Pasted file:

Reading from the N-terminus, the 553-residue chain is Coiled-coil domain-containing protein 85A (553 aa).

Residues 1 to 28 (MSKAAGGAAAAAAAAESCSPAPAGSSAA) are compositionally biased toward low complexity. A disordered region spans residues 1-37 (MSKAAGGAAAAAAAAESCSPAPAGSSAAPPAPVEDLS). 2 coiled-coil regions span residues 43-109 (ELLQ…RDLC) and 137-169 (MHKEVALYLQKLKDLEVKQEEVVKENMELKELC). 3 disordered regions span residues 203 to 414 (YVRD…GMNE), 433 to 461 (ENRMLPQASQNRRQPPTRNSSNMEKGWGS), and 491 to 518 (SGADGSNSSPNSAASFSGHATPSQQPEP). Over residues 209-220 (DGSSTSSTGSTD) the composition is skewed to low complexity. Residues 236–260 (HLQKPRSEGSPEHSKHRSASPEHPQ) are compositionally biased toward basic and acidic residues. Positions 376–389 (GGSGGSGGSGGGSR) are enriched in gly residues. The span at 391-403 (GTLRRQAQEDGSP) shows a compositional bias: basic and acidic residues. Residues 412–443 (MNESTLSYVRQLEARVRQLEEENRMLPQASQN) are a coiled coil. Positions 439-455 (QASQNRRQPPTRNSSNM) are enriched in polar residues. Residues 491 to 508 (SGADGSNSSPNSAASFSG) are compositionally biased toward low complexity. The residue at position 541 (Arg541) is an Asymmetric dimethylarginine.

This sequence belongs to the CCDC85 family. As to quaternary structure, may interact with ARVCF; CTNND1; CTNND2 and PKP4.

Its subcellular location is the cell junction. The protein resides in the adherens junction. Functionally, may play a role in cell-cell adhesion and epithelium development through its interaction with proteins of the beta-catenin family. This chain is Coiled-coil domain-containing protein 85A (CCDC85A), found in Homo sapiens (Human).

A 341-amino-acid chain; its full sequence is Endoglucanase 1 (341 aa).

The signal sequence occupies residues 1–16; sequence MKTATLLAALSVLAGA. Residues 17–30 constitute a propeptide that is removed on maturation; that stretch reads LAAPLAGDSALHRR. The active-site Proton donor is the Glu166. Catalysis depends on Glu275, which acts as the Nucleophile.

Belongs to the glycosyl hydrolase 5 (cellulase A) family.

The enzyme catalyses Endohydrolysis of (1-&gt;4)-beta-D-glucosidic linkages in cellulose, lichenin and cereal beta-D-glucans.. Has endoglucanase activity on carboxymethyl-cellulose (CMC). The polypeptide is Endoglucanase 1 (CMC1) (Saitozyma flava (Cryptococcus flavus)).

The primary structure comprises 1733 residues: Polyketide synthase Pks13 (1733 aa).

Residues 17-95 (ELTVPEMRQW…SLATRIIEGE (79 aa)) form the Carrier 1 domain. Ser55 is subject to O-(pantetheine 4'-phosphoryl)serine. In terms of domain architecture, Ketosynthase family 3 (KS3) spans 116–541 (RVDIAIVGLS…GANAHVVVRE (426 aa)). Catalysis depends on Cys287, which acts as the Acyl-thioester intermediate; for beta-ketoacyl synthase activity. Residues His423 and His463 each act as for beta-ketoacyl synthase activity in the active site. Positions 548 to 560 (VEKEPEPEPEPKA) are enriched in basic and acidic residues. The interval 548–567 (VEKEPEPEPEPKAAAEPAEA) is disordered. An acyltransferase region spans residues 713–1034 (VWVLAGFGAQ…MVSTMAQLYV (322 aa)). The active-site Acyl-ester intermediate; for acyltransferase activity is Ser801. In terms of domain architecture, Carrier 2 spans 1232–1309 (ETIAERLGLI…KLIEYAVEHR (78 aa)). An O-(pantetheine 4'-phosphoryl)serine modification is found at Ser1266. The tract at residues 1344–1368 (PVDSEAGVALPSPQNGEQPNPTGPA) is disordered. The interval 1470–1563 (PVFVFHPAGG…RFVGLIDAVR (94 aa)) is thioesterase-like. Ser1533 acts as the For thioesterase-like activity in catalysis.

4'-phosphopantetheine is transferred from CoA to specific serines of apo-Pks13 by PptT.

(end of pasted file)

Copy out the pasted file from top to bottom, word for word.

Reading from the N-terminus, the 553-residue chain is Coiled-coil domain-containing protein 85A (553 aa).

Residues 1 to 28 (MSKAAGGAAAAAAAAESCSPAPAGSSAA) are compositionally biased toward low complexity. A disordered region spans residues 1-37 (MSKAAGGAAAAAAAAESCSPAPAGSSAAPPAPVEDLS). 2 coiled-coil regions span residues 43-109 (ELLQ…RDLC) and 137-169 (MHKEVALYLQKLKDLEVKQEEVVKENMELKELC). 3 disordered regions span residues 203 to 414 (YVRD…GMNE), 433 to 461 (ENRMLPQASQNRRQPPTRNSSNMEKGWGS), and 491 to 518 (SGADGSNSSPNSAASFSGHATPSQQPEP). Over residues 209-220 (DGSSTSSTGSTD) the composition is skewed to low complexity. Residues 236–260 (HLQKPRSEGSPEHSKHRSASPEHPQ) are compositionally biased toward basic and acidic residues. Positions 376–389 (GGSGGSGGSGGGSR) are enriched in gly residues. The span at 391-403 (GTLRRQAQEDGSP) shows a compositional bias: basic and acidic residues. Residues 412–443 (MNESTLSYVRQLEARVRQLEEENRMLPQASQN) are a coiled coil. Positions 439-455 (QASQNRRQPPTRNSSNM) are enriched in polar residues. Residues 491 to 508 (SGADGSNSSPNSAASFSG) are compositionally biased toward low complexity. The residue at position 541 (Arg541) is an Asymmetric dimethylarginine.

This sequence belongs to the CCDC85 family. As to quaternary structure, may interact with ARVCF; CTNND1; CTNND2 and PKP4.

Its subcellular location is the cell junction. The protein resides in the adherens junction. Functionally, may play a role in cell-cell adhesion and epithelium development through its interaction with proteins of the beta-catenin family. This chain is Coiled-coil domain-containing protein 85A (CCDC85A), found in Homo sapiens (Human).

A 341-amino-acid chain; its full sequence is Endoglucanase 1 (341 aa).

The signal sequence occupies residues 1–16; sequence MKTATLLAALSVLAGA. Residues 17–30 constitute a propeptide that is removed on maturation; that stretch reads LAAPLAGDSALHRR. The active-site Proton donor is the Glu166. Catalysis depends on Glu275, which acts as the Nucleophile.

Belongs to the glycosyl hydrolase 5 (cellulase A) family.

The enzyme catalyses Endohydrolysis of (1-&gt;4)-beta-D-glucosidic linkages in cellulose, lichenin and cereal beta-D-glucans.. Has endoglucanase activity on carboxymethyl-cellulose (CMC). The polypeptide is Endoglucanase 1 (CMC1) (Saitozyma flava (Cryptococcus flavus)).

The primary structure comprises 1733 residues: Polyketide synthase Pks13 (1733 aa).

Residues 17-95 (ELTVPEMRQW…SLATRIIEGE (79 aa)) form the Carrier 1 domain. Ser55 is subject to O-(pantetheine 4'-phosphoryl)serine. In terms of domain architecture, Ketosynthase family 3 (KS3) spans 116–541 (RVDIAIVGLS…GANAHVVVRE (426 aa)). Catalysis depends on Cys287, which acts as the Acyl-thioester intermediate; for beta-ketoacyl synthase activity. Residues His423 and His463 each act as for beta-ketoacyl synthase activity in the active site. Positions 548 to 560 (VEKEPEPEPEPKA) are enriched in basic and acidic residues. The interval 548–567 (VEKEPEPEPEPKAAAEPAEA) is disordered. An acyltransferase region spans residues 713–1034 (VWVLAGFGAQ…MVSTMAQLYV (322 aa)). The active-site Acyl-ester intermediate; for acyltransferase activity is Ser801. In terms of domain architecture, Carrier 2 spans 1232–1309 (ETIAERLGLI…KLIEYAVEHR (78 aa)). An O-(pantetheine 4'-phosphoryl)serine modification is found at Ser1266. The tract at residues 1344–1368 (PVDSEAGVALPSPQNGEQPNPTGPA) is disordered. The interval 1470–1563 (PVFVFHPAGG…RFVGLIDAVR (94 aa)) is thioesterase-like. Ser1533 acts as the For thioesterase-like activity in catalysis.

4'-phosphopantetheine is transferred from CoA to specific serines of apo-Pks13 by PptT.